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Technology At Work 2Technology-At-Work-2

  • Subject: Technology
  • |
  • Grade(s): K-5
  • |
  • Duration: Two class periods

Lesson Plan Sections

Objectives


Students will understand the following:
1. Modern technology has benefited human beings by increasing production of goods and services, reducing the amount of labor needed to produce these goods and services, and providing higher living standards.
2. Technology has also had negative effects on society—environmental pollution, depletion of natural resources, unemployment, and the creation of ethical dilemmas, among others.

Materials


For this lesson, you will need:
Research materials on the history of modern technology
Computer with Internet access

Procedures


1. Ask your students to consider advances in technology over the past several hundred years, and discuss with them ways in which these advances have benefited human beings. Examples you might start out with are the printing press, electricity, the telephone, the automobile and airplane, and of course, the computer.
2. Before continuing the discussion, begin a chart on the chalkboard with three column headings: "Increasing Production of Goods and Services, "Reducing Amount of Labor Needed to Produce Goods and Services," and "Providing Higher Living Standards." Tell students that as they continue discussing the benefits of technology, they will be classifying the benefits under these headings. If necessary, go over the meaning of each heading with the class before you continue.
3. As students discuss the benefits of technology, list them on the chart. For example, if students say that the telephone has made it easier to talk to friends, list "telephone" under "Providing Higher Living Standards." If they say that the dishwasher has made it easier to wash dishes, list "dishwasher" under "Reducing Amount of Labor Needed to Produce Goods and Services." Students may decide to include some technologies under more than one heading.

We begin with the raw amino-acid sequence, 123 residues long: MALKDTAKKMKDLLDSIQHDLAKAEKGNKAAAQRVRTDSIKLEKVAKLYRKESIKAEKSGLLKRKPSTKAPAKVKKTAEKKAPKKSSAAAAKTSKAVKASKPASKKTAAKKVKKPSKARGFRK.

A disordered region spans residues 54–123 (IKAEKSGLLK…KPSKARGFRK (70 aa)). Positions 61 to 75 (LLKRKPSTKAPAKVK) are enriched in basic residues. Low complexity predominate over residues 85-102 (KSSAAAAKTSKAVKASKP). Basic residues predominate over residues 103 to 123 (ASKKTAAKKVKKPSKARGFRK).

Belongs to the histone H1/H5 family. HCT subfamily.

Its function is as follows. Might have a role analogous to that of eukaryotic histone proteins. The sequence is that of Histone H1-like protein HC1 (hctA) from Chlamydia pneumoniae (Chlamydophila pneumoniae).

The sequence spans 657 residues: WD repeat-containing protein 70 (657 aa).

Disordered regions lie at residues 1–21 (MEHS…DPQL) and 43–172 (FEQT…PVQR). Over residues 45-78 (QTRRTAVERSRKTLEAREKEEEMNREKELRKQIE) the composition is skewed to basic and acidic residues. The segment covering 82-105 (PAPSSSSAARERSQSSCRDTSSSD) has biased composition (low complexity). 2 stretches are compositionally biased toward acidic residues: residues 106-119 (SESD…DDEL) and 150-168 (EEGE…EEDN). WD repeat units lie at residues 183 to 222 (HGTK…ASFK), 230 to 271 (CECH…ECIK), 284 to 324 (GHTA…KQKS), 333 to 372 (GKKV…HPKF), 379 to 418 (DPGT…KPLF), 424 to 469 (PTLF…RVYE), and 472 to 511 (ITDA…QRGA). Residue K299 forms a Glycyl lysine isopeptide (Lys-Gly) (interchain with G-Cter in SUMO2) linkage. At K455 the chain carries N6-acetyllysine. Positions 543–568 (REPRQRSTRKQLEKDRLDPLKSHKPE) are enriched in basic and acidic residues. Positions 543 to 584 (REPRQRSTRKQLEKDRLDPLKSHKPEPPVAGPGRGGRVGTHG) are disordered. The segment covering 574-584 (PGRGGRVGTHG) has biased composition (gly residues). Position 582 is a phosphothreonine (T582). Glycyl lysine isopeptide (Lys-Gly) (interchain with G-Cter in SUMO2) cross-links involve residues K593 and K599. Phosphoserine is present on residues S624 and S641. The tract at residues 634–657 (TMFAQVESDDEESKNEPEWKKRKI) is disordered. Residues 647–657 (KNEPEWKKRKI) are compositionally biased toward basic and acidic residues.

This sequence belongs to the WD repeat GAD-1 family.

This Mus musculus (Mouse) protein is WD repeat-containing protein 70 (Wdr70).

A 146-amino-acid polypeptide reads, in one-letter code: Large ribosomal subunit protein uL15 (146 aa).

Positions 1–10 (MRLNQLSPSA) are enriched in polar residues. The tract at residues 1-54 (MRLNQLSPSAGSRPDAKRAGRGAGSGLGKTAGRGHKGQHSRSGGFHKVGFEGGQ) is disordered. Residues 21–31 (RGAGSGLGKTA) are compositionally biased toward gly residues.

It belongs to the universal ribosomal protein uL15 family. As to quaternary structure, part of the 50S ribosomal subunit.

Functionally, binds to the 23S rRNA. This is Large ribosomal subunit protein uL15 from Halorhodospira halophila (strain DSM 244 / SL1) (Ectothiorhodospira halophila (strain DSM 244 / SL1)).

4. Next, ask students if they can think of any technological advances that have had negative effects on society.
5. Before they continue the discussion of harmful side effects of technology, begin a second chart on the chalkboard with the column headings "Causing Environmental Pollution," "Depleting Natural Resources," "Causing Unemployment," and "Posing Ethical Dilemmas." Make sure students understand the meaning of each heading by giving examples of each. Especially, make sure they understand that the word ethical means "having to do with right and wrong" and that the word dilemma means "a difficult decision." An ethical dilemma, therefore, is a difficult decision someone has to make about whether something is right or wrong.
6. As students continue to discuss harmful side effects of technology, record their ideas on the chart. For example, if students mention the automobile, list it under "Causing Environmental Pollution" and "Depleting Natural Resources." If they mention the computer, list it under "Causing Unemployment" and "Posing Ethical Dilemmas." (You might make it clear that computers have posed privacy issues and freedom-of-speech issues.)
7. At this point, focus students' attention on the column headed "Posing Ethical Dilemmas." Discuss the dilemmas in further detail. If there are only a few entries in the column, brainstorm more entries with the class. For example, you might want to add cloning, DNA testing, nuclear power plants, and genetic engineering.
8. Divide the class into two groups, and have them choose one of the entries on the second chart as a subject for debate. Have the groups debate whether the particular technology under consideration is more helpful to society or more harmful.
9. After the debate, have the class discuss possible ways the uses of the technology could be controlled to minimize negative effects.

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Adaptations


Do not have younger students engage in debates. Simply fill in the two charts and talk about the pros and cons of technology with the class. For these students, you may want to omit the Posing Ethical Dilemmas column on the second chart.